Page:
Machine connectivity becoming increasingly vital, says Volvo CE
First publishedon www.AggBusiness.com
Volvo CE says that machine control systems help operators achieve more accurate results
Connectivity has become such an essential feature that if you are not connected, you simply cannot perform to the high levels required of a modern job site.
That is the view of Catrin Nilsson, manager, connected solutions platform at Volvo Construction Equipment (CE), which recently achieved the landmark of 150,000 connected machines out of parent company Volvo Group's total of one million.
Nilsson says machine data can now provide customers with all the help they need to boost fuel efficiency, uptime and productivity.
"Advanced prognostics even allows us to analyse trends to the point where we know not only why a component might break down but also predict when it might happen," she adds. "The number of machines equipped with machine control system applications such as Load Assist, Haul Assist, DigAssist is growing every day. On top of that we provide the customer with fleet services related to uptime, such as CareTrack and Active Care."
Catrin Nilsson, manager, connected solutions platform at Volvo CE
Prognostics is still one of the biggest areas of focus at the moment, according to Nilsson, who says that finding patterns in the behaviour of machines so that failure can be prevented is vital in the construction business and that every second of downtime costs money. She gives the example of an asphalt laying project in the US, where a specific time frame has been given to carry out the work. So if a paver breaks down it is not only slowing down the entire project, at a huge cost, but it also gives additional penalties if the time frame is exceeded.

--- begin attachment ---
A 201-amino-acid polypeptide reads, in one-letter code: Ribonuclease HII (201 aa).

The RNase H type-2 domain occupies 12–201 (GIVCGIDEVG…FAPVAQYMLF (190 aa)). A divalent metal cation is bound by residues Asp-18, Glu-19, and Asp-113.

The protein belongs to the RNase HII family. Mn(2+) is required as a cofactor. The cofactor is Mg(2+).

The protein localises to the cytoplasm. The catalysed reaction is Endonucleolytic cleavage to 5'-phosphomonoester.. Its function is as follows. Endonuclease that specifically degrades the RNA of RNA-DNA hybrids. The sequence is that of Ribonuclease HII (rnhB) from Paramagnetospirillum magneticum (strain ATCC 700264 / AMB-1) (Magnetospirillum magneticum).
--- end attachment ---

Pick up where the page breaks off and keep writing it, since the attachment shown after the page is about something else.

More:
Outside factors can also impact on connectivity. Environmental regulations such as the China IV emissions standard, for example, requires machine manufacturers to provide data based on the Chinese Beidou satellite navigation system, which broadens the connectivity offer.
Nilsson says that the biggest challenge for connectivity is that different markets and regions diverge on the quality and regulations surrounding their mobile network.
"Even when 5G connectivity is enabled on our machines, the service won’t be available everywhere," Nilsson adds. "In many ways, it’s easier for us in construction, than say Volvo Trucks, as we tend to have a pre-defined area of operation rather than having to travel long distances. In sectors such as mining, the primary challenge is securing connectivity in remote locations or deep underground."
In five to ten years she says that connectivity could have changed the way companies such as Volvo CE do business.
"Maybe we don’t just sell machines," she adds. "Instead we sell a service paid by the hour. By asking our customers at the point of sale: ‘What do you want to achieve for your site?’, we can then offer a combined package that helps them achieve their goals. In many ways, construction is the perfect place to explore these new business models. Because with clearly defined parameters and job site targets, it’s easier to work out the best solution to help you achieve those targets."